McKellen also admits he didn't purposefully go back and look at "The Fellowship of the Ring" to recall the work he did as Gandalf the Grey in that film, even though he finds that incarnation of the character more enjoyable than Gandalf the White in the subsequent two films. He says: "I've never really liked the White. I never said I didn't like playing him, but I didn't warm to him. He's a man with a mission, and he's a commander, and he's a man working right at the end of his tether. Gandalf the Grey, I think Peter agrees, is a much more congenial person, and humane, and full of all sorts of life, particularly when he's with the Hobbits … I don't think he warms to the dwarves as much."
McKellen says he finds it painful watching himself act, particularly because "you can't do anything about it, it's all done and dusted." Even though he himself is older and the character younger, it doesn't matter on screen because "when you're sixty-seven thousand years old, I guess it doesn't make much difference … I obviously look very much the same because my own features are framed by a wig and a familiar hat, and a mustache and beard, so there's not a lot of me there. In fact, my face has shrunk in the meantime, but it won't be particularly noticeable because it's covered up with hair."
There's been plenty of downtime between the blocks of filming. McKellen was able to go back to England and do a play between the first two blocks. We visited the set several months into the third and final block of filming, and even then McKellen hasn't had much work to do, so he's organised a one-man show which he's currently taking around New Zealand on the weekends to keep himself feeling active.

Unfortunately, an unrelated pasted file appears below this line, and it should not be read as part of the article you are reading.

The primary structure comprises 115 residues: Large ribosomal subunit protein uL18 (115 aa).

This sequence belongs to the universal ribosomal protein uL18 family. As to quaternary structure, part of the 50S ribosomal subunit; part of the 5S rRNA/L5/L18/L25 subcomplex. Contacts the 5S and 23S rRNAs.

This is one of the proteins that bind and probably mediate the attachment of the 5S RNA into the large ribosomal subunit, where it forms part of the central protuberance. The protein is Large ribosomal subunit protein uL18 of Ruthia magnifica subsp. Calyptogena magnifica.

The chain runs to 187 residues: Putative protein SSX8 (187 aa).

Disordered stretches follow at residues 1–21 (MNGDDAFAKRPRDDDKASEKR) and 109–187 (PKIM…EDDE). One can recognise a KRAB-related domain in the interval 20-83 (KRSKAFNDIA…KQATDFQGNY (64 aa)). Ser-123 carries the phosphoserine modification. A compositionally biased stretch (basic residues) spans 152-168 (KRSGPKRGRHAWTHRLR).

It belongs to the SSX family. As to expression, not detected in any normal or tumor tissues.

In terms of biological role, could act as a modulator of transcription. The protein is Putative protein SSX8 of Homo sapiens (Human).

Even with all his experiences, McKellen still finds himself learning things: "Ian Holm taught me a great lesson when he was doing Bilbo. Every single take that we did, whether it was a close-up or a mid-shot, or a long-distance -- He would give a different reading, a different performance, in intensity, and subtleties. He would keep asking, 'Peter, can I do it a different way now? Can I make it angry? Can I make it placatory? Can I make it jokey? Can I make it quiet? Can I make it loud?'. I saw in front of me all sorts of different aspects of Bilbo. Thrilling to work with because in the moment you responded to whatever you received. Ian said he thought it was his job to provide everything that he possibly could discover about the character, and present it in the performance, and then the director can cut it together in the way that he wants. So the performance is created by the director. The actor is the material."